Note: This is a sad story. It isn’t happy and may induce feelings of sympathy and bereavement. Please read only if you don’t mind some cheerless, lugubrious, and slightly morbid fare. Yes, morbid. This is morbid, mournful and morose. It isn’t funny. In fact it’s woebegone; more likely to induce feelings of despair and despondence than delight and ecstasy. Read at your own risk.
Meet Todd. Todd is a boy, who is a male young man. He owns a house, a small, undersized abode with four walls and a ceiling. His home has a floor and a roof. Outside the house is a yard, covered in landscape and small plants for decoration. The yard has a sod lawn with grass planted in it. Todd owns it.
On the side of the house opposite the street is a large, concrete-lined pond filled with chlorinated water. Behind the house is a pool. The pool is full to capacity with cool colorless liquid, treated with chemicals to keep the algae from growing. It is a swimming pool. It is full of water. It is in Todd's backyard.
Around the pool are two chairs for sunbathing. People who want to soak in some rays and collect some ambient Vitamin D may lean back in the plastic furniture and relax. The area around the water is perfect for getting a tan and there are a couple of shays set up for that very purpose. In fact, there are two pool chairs on the deck.
Todd exits his house, ready to swim. He is wearing nothing but a swimsuit, but doesn’t feel self conscious because he knows he is alone. Todd is the only one around and he is wearing appropriate clothes for swimming.
As the owner of the house is about to step into the pull, he slips on the wet tile and knocks his head against the deck. The tile is soaked, aqueous and covered in water. Todd loses his footing and his foot slides against the drenched surface. Just as he is about to get into the pool, he loses his power over gravity and smashes his cranial cavity against the surface he used to be touching with his feet.
Inconclusively, without much evidence and with little data, we can conclude that Todd is knocked out. It’s ambiguous and the information is deficient, but even in the face of such unsatisfactory confirmation, we can infer that the owner of the house is unconscious. Lacking a definitive testimonial, it would be inappropriate to say for certain, but Todd really looks out of it.
A wave brushes up against Todd’s half-submerged body and pulls him toward the water. The wind blows some water up onto the owner of the house and its rebounding movement drags Todd away from the deck. A larger wave pulls Todd all the way into the water. The colorless liquid covers Todd’s face. He falls into the pool.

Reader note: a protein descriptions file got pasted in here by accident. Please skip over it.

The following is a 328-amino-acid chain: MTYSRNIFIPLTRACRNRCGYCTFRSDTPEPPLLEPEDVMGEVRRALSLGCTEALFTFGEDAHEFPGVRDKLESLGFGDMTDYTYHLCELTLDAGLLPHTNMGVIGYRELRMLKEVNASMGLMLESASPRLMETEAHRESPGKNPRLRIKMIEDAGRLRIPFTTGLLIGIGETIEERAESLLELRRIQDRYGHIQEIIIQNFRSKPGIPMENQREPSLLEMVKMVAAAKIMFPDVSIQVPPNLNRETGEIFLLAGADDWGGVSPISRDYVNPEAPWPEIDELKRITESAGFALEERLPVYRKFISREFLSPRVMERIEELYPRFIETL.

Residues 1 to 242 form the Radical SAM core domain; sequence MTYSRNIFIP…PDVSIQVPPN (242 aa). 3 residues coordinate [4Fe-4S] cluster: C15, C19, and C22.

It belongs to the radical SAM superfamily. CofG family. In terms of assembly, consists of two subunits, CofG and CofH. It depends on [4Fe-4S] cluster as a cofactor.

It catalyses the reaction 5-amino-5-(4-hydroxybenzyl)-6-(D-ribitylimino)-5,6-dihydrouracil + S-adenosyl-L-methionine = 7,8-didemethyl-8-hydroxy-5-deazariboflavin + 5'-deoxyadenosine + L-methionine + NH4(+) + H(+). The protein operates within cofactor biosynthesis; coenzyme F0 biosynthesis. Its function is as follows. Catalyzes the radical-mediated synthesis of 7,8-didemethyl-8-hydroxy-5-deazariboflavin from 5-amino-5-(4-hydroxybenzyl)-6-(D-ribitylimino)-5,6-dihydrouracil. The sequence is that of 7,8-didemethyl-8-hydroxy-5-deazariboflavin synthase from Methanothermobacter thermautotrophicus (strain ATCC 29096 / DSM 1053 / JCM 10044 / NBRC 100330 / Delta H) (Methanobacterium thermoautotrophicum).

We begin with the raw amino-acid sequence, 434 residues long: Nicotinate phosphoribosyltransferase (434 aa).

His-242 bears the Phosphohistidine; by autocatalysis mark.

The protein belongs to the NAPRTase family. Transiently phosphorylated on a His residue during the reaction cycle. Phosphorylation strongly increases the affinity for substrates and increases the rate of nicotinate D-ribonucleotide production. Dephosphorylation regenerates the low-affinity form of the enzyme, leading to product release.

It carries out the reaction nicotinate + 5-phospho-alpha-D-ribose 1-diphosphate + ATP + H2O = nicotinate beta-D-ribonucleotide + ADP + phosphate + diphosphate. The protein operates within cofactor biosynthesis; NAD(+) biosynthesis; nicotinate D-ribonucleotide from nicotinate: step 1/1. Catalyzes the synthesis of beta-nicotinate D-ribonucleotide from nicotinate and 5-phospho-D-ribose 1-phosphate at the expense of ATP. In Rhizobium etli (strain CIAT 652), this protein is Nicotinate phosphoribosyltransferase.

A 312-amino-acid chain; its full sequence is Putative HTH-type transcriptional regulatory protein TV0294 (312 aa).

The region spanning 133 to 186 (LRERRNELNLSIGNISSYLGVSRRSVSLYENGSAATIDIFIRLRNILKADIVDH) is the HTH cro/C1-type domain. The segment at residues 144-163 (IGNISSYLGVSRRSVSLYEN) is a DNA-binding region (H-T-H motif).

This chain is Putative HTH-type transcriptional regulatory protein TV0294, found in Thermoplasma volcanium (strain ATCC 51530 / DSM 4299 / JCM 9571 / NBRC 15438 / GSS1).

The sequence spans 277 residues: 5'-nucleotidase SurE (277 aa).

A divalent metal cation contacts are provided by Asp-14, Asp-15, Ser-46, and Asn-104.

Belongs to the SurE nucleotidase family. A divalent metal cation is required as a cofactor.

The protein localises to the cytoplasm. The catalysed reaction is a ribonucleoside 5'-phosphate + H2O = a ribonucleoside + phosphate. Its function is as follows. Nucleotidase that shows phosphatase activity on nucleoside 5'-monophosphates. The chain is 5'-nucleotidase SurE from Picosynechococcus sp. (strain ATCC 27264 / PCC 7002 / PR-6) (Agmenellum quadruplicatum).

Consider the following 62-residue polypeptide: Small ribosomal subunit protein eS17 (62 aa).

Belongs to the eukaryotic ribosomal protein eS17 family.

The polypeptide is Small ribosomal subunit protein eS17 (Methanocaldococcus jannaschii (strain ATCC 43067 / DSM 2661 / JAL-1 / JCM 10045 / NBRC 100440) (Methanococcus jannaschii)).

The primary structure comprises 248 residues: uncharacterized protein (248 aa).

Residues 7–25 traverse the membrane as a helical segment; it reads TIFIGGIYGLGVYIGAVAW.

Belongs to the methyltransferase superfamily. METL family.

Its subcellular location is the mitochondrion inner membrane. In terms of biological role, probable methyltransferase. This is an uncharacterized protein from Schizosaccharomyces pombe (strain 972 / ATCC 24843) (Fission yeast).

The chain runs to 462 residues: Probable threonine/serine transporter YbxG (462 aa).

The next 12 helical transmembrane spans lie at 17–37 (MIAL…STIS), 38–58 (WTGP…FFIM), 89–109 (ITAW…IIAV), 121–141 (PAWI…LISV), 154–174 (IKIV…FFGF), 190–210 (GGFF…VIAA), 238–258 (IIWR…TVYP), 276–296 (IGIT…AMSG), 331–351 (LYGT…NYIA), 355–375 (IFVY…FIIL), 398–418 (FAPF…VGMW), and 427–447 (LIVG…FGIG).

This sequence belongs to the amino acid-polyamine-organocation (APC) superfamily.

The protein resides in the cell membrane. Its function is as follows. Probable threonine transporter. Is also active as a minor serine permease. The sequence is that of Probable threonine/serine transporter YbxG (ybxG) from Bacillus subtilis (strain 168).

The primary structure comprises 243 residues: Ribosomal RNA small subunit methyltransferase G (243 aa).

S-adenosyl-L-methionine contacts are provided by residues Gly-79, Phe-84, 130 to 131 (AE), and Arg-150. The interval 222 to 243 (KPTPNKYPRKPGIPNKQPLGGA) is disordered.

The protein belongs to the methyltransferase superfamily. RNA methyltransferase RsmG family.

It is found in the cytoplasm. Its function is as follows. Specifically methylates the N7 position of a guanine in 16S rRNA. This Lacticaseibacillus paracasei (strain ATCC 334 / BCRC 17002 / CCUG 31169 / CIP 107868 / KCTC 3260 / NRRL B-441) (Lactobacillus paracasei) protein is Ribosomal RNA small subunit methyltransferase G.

The squid strangles Todd. Using every one of its ten arms, the cephalopod asphyxiates his prey until he stops moving. Todd's neck is being covered by ten different suction powered appendages and he can't breathe. Todd loses his breath and ceases his struggles. Todd dies. He kicks the bucket, is bumped off, buys it, cashes it in, chalks out, conks, expires, succumbs, pushes up the daisies, harfs it, folds, mucks, goes KIA, keeps the headstone company, captains the dirt submarine, visits the in-laws, communes with nature, renders unto Caesar, goes back for seconds, calls home in the horizontal phone booth, catches some shut-eye, gets off the train, hunts for buried treasure, meets the gophers, tucks in for the night, holes up, cools off, gets front row seating at the funeral, goes all in, tests the dirt with both feet, gets busted cheating death, wumps, sproinks, dingalings, taps out, busts, finishes last, gets in a time capsule, hides from Chuck Norris, gets his last change of address, and, yes, drowns.
Posthumously, after his death and when he is no longer alive, Todd’s friends cry for him. They shed tears about the life he led and the tragic nature of his demise. His passing was sad and they mourn his loss. Todd’s friends are bereaved.
At Todd’s funeral, a man in a suit talks about the importance of never swimming alone. While they put his body into the ground, an expert in pool maintenance and safety advises others to learn from Todd’s mistake. Todd gave his life to tell a lesson and we should all pay attention to that lesson. Everyone is wearing black and, while tears are shed and memories shared, a water virtuoso warns others of the danger of pools and squids. They are not safe, so always bring someone along to help you if you have a problem. Always, always, always!
Moral: Never swim alone without other people around to accompany you unless you have supervision.